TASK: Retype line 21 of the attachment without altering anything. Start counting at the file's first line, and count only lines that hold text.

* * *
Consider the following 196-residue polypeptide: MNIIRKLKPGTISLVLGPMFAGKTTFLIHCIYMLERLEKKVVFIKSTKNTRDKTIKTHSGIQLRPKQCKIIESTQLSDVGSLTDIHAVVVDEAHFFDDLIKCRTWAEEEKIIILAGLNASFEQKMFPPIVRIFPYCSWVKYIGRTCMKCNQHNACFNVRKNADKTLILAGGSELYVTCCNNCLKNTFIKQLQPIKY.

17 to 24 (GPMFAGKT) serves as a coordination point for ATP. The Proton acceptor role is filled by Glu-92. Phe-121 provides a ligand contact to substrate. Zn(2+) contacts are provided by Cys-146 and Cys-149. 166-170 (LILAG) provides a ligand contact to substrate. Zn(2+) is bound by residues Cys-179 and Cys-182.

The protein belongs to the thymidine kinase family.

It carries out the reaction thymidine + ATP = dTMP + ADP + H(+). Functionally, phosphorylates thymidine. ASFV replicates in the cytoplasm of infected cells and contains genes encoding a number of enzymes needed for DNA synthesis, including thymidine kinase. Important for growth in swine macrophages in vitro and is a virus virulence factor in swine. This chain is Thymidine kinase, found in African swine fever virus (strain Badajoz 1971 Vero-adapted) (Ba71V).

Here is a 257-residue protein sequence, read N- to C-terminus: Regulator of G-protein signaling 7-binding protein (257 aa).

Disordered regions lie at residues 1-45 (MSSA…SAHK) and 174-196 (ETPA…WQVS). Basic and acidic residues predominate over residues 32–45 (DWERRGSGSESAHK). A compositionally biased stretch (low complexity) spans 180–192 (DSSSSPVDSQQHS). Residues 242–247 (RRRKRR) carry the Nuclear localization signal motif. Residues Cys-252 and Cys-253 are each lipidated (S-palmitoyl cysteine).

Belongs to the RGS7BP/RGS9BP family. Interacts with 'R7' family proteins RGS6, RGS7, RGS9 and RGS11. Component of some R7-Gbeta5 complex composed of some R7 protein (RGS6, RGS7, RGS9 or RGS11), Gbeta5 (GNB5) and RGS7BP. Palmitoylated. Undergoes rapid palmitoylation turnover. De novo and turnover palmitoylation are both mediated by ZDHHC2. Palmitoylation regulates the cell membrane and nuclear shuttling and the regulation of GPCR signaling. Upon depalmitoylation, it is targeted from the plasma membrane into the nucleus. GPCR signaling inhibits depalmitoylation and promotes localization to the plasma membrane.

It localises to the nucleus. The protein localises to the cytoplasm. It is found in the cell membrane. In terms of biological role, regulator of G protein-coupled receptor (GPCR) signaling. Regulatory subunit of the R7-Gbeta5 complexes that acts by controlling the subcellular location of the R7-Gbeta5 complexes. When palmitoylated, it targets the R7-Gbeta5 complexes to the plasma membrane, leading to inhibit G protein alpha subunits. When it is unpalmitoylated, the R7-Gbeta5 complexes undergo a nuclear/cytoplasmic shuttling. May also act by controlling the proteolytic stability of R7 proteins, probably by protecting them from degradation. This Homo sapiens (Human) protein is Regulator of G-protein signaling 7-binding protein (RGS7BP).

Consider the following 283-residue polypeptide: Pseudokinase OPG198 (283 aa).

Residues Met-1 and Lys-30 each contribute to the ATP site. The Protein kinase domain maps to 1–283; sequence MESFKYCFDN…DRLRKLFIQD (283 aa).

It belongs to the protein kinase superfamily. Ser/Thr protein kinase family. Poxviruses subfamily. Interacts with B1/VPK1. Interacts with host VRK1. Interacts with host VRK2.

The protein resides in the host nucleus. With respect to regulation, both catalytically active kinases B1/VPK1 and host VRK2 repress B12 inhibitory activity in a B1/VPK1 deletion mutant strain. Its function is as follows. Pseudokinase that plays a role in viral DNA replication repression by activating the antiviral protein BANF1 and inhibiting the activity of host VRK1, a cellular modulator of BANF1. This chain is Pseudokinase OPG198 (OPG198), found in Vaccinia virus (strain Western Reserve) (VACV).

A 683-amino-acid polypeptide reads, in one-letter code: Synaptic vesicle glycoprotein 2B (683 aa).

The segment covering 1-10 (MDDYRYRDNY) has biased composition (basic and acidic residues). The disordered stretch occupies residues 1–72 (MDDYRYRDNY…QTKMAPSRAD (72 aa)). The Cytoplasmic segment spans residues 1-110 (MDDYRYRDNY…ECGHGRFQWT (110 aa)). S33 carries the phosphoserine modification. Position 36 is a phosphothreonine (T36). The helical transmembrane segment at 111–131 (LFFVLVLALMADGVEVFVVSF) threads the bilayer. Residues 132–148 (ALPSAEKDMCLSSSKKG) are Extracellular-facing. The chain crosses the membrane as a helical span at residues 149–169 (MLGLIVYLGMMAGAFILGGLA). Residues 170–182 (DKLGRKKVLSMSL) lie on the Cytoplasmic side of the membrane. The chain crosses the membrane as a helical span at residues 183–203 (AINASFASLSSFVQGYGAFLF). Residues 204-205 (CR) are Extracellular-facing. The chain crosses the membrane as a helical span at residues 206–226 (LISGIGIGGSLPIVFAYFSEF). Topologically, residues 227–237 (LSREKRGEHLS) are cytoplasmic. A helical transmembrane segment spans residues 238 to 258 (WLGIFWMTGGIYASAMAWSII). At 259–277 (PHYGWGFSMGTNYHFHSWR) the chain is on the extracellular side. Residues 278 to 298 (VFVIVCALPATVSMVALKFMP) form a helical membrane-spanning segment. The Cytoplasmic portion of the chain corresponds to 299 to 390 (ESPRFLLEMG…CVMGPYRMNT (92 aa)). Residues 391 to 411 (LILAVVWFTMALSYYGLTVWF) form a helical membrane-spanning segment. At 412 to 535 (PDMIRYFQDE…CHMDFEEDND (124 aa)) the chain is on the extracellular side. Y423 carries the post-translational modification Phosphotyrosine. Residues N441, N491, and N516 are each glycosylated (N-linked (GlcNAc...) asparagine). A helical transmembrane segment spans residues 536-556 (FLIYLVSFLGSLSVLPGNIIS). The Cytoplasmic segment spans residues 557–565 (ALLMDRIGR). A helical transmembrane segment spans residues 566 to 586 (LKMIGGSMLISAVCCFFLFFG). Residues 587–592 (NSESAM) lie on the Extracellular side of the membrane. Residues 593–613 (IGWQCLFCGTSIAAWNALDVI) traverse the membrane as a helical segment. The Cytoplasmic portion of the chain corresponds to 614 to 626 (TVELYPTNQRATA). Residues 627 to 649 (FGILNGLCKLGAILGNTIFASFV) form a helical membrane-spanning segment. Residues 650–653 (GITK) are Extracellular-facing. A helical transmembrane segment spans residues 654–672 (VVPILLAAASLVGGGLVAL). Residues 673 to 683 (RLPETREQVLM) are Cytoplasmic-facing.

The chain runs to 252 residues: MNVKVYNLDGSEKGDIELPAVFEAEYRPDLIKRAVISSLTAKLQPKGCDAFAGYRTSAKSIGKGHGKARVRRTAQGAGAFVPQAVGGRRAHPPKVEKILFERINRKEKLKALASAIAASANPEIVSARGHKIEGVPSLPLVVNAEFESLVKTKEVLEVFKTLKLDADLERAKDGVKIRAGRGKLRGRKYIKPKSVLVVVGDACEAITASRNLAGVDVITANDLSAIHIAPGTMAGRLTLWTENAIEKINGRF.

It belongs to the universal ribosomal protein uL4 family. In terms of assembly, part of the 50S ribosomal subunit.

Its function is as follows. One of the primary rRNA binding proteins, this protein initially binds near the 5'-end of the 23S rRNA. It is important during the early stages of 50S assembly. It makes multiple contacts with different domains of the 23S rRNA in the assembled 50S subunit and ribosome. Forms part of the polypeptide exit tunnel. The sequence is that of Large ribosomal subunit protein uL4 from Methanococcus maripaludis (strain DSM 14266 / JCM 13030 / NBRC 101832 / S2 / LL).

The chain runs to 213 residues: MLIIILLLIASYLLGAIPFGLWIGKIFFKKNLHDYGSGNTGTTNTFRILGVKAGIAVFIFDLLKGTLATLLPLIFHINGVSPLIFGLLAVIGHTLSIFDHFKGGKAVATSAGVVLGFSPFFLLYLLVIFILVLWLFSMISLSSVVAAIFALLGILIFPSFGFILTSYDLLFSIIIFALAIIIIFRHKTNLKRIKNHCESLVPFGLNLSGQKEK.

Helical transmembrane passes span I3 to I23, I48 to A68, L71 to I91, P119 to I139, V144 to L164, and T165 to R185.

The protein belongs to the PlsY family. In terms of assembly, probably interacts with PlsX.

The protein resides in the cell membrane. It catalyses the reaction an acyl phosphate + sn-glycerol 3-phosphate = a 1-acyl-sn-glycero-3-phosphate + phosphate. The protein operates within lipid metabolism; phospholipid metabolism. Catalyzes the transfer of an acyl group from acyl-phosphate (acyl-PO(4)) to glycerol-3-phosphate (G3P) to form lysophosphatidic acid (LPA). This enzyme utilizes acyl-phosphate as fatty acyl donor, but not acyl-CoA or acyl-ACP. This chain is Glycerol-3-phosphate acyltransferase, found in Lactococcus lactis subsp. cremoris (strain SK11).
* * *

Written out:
The protein resides in the cell membrane. It catalyses the reaction an acyl phosphate + sn-glycerol 3-phosphate = a 1-acyl-sn-glycero-3-phosphate + phosphate. The protein operates within lipid metabolism; phospholipid metabolism. Catalyzes the transfer of an acyl group from acyl-phosphate (acyl-PO(4)) to glycerol-3-phosphate (G3P) to form lysophosphatidic acid (LPA). This enzyme utilizes acyl-phosphate as fatty acyl donor, but not acyl-CoA or acyl-ACP. This chain is Glycerol-3-phosphate acyltransferase, found in Lactococcus lactis subsp. cremoris (strain SK11).